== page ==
North Carolina Republican Senate candidate Greg Brannon has an interesting argument for eliminating food stamps: "slavery." In a videotaped interview with the North Carolina Tea Party in October, Brannon ... cited James Madison in making the case for abolishing the Department of Agriculture -- and with it, the $76 billion-a-year Supplemental Nutrition Assistance Program, also known as food stamps. [...] "We're taking our plunder, that's taken from us as individuals, [giving] it to the government, and the government is now keeping itself in power by giving these goodies away," Brannon said in the interview. "The answer is the Department of Agriculture should go away at the federal level. And now 80 percent of the farm bill was food stamps. That enslaves people. What you want to do, it's crazy but it's true, teach people to fish instead of giving them fish. When you're at the behest of somebody else, you are actually a slavery to them [sic]."
In September, congressional Republicans voted to slash food aid to the poor, cutting $39 billion over the next decade, which would result in lost benefits for about 3.8 million people. A policy analysis published by the Center on Budget and Policy Priorities explained, "Those who would be thrown off the program include some of the nation's most destitute adults, as well as many low-income children, seniors, and families that work for low wages."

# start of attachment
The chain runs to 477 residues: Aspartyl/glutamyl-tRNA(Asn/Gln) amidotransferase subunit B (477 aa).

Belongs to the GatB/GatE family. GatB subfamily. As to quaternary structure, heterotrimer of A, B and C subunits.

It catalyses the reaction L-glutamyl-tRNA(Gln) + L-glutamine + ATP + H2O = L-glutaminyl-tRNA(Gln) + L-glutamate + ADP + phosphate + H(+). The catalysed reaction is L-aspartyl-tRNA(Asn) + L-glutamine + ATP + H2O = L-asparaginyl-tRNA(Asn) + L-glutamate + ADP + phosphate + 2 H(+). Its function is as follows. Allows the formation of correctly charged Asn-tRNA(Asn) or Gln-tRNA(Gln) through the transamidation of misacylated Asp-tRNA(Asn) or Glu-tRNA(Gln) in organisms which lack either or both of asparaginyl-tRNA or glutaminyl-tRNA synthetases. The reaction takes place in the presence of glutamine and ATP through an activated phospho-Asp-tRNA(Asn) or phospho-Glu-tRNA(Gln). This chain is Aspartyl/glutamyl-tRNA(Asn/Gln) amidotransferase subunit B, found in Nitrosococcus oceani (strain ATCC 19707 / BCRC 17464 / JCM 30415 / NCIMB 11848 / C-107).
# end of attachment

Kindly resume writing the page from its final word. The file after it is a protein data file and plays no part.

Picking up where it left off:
But according to a U.S. Senate candidate in North Carolina, there's no real cause for concern since those struggling folks are really just being set free. Tim Murphy reported yesterday:
Keep in mind, Brannon, who's already been endorsed by Sen. Rand Paul (R-Ky.), has a credible chance of being elected to the U.S. Senate later this year.
We could explain why helping supplement struggling families' food budgets is in no way similar to owning and selling human beings as property, but I'm going to assume fair-minded adults know better than to take Brannon's garbage seriously.
Instead, let's consider Republicans' preoccupation of late with slavery as a point of comparison.
Just a couple of months ago, former half-term Gov. Sarah Palin (R) said the national debt is "like slavery." It was the latest in a string of related incidents.
In October, Fox News personality Ben Carson delivered a speech in which he argued health care reform is “the worst thing that has happened in this nation since slavery.” The same week, George Will drew a parallel between the Affordable Care Act and the Fugitive Slave Act. In September, a New Hampshire Republican drew the same comparison.
Fox’s Hugh Hewitt has compared defunding the Affordable Care Act to repealing slavery, and two weeks prior, Rush Limbaugh also equated “Obamacare” and slavery.
This shouldn't be necessary, but let's go ahead and note that slavery is a unique crime against humanity and a stain on history, not a rhetorical device to be used by lazy ideologues complaining about issues they don’t fully understand.
I don’t imagine the right will appreciate this, but as we’ve discussed before, no one should compare anything to slavery but slavery.